Everyone confirmed that it was the dear lady’s fault (including the protagonist: “I’m so sorry, I didn’t see you, I’m so sorry”) and the guys at BMW Motorrad took one look at the crumpled wreck and wondered how long the bloke would be in hospital – with the distinct possibility that he would never come out. Sobering thought. Needless to say, its write-off status was confirmed by the assessor, and another shiny 1200GS arrived within a few weeks for me to continue my GS adventures, albeit a little more tentatively.
It’s always good to have a kind and loving wife at these times. Sue took what was left of me home to Sussex and was very sweet, kindly pointing out that I wouldn’t have to clean a bike for a few weeks. It also meant she had to soap me in the bath for a while. (Not altogether bad then?!) Within a week or two my BMW insurance coughed up and a 2008 GS arrived – a Promo bike with 7K on the clock and new tyres, how kind. And with it arrived the compelling desire to get past the fear and plan the next trip…
I have to report a certain success in this department. In the last year I’ve done another 16,000 miles on it, from Spain, to Scotland, to Scandinavia, to Snowdon, sleeping each night beside the bike, wherever I could discretely pitch my little one-man tent. I absolutely love the GS (now with its two extra driving lights so people can see me coming) and I love the utter freedom of seeing the world from the saddle of my silver steed – and yes, she does have a name.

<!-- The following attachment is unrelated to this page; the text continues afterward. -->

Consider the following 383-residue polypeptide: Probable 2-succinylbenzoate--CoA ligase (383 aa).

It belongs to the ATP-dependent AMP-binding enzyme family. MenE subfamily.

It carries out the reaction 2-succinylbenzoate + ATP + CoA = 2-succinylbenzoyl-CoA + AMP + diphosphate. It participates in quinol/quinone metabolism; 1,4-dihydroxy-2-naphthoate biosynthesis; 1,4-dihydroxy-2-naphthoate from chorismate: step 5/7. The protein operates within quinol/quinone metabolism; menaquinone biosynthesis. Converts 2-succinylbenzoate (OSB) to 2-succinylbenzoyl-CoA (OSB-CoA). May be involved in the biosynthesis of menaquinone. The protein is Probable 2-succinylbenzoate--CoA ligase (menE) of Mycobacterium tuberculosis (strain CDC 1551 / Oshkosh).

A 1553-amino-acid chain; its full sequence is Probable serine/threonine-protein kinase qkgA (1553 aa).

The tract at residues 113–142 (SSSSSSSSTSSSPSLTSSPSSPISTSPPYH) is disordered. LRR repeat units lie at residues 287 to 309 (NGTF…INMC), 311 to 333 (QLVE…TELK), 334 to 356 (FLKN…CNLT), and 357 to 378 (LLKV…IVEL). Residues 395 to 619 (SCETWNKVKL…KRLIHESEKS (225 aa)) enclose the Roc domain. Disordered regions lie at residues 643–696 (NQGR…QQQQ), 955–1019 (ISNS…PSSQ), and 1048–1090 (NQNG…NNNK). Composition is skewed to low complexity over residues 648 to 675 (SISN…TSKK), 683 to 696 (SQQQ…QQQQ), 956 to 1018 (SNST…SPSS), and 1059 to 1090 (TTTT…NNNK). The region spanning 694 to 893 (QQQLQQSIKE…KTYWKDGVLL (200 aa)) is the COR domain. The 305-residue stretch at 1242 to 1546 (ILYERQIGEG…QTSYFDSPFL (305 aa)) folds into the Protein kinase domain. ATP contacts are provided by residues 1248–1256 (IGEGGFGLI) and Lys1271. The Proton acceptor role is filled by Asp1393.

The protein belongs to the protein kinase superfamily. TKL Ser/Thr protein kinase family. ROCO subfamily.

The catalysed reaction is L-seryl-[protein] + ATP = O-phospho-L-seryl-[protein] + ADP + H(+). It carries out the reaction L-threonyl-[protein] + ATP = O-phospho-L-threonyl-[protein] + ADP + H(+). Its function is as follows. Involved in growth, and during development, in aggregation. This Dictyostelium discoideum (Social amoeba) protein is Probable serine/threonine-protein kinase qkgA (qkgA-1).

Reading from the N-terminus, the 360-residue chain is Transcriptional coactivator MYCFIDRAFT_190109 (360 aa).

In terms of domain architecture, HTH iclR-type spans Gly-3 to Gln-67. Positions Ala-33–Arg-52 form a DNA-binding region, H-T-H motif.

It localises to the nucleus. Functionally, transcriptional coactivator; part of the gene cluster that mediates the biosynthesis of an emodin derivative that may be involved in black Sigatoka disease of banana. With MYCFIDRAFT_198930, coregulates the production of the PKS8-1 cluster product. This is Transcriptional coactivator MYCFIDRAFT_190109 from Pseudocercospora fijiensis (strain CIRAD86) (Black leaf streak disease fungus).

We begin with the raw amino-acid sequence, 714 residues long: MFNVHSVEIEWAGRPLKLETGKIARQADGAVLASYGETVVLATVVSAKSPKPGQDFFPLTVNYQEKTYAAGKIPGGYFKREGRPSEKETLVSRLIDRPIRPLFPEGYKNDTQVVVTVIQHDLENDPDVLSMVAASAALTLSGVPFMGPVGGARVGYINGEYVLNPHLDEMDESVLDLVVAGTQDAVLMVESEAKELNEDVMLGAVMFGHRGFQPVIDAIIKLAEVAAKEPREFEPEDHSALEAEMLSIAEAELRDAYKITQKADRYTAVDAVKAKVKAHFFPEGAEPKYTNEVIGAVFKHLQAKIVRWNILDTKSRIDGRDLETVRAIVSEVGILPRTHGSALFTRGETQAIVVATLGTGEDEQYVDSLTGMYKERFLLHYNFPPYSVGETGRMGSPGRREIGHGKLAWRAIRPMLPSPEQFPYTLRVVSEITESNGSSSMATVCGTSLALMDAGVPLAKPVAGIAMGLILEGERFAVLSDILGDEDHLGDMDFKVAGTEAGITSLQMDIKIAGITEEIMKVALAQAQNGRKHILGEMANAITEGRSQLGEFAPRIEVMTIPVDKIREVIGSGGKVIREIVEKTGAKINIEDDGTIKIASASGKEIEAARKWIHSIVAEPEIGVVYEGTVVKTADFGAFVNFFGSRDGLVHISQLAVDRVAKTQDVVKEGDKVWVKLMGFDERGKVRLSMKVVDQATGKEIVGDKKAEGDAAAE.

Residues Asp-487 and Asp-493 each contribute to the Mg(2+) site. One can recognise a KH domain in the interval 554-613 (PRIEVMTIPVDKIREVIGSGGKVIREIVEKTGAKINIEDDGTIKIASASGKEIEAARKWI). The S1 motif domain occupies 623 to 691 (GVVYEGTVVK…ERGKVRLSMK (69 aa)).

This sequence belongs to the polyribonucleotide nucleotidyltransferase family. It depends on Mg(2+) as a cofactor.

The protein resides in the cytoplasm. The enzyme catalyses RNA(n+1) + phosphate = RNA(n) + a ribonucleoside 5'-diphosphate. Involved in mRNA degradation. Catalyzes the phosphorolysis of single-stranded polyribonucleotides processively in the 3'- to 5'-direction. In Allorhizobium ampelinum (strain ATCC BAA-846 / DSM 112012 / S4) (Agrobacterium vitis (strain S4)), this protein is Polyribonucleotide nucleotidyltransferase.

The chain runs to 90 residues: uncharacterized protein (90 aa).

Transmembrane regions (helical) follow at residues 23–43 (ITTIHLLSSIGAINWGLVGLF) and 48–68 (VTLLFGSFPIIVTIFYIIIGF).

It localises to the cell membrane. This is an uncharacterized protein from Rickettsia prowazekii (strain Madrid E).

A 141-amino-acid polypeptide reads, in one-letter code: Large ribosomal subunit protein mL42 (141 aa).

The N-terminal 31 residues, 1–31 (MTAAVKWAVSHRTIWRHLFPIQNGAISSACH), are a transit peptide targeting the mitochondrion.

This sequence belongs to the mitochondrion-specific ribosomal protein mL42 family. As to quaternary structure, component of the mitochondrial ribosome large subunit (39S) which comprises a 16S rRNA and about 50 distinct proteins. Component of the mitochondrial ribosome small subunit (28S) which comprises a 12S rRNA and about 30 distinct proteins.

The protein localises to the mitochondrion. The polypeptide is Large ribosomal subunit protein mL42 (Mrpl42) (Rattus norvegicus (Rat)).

Sadly, the accident has meant my limbs no longer work quite as they used to – a few of the previously working joints have been permanently knackered. Their malfunctioning can be frustrating – and a lot of other things – but let’s keep the GS wheels turning. As a personal and executive coach who works with people who live inhibited lives, I know how freedom-threatening fear can be and, just for the record, I’m determined not to make defeat my final destination. I think it will be Finland instead.
Look out, Europe, I’m on the road again. (Cue Willie Nelson on guitar.)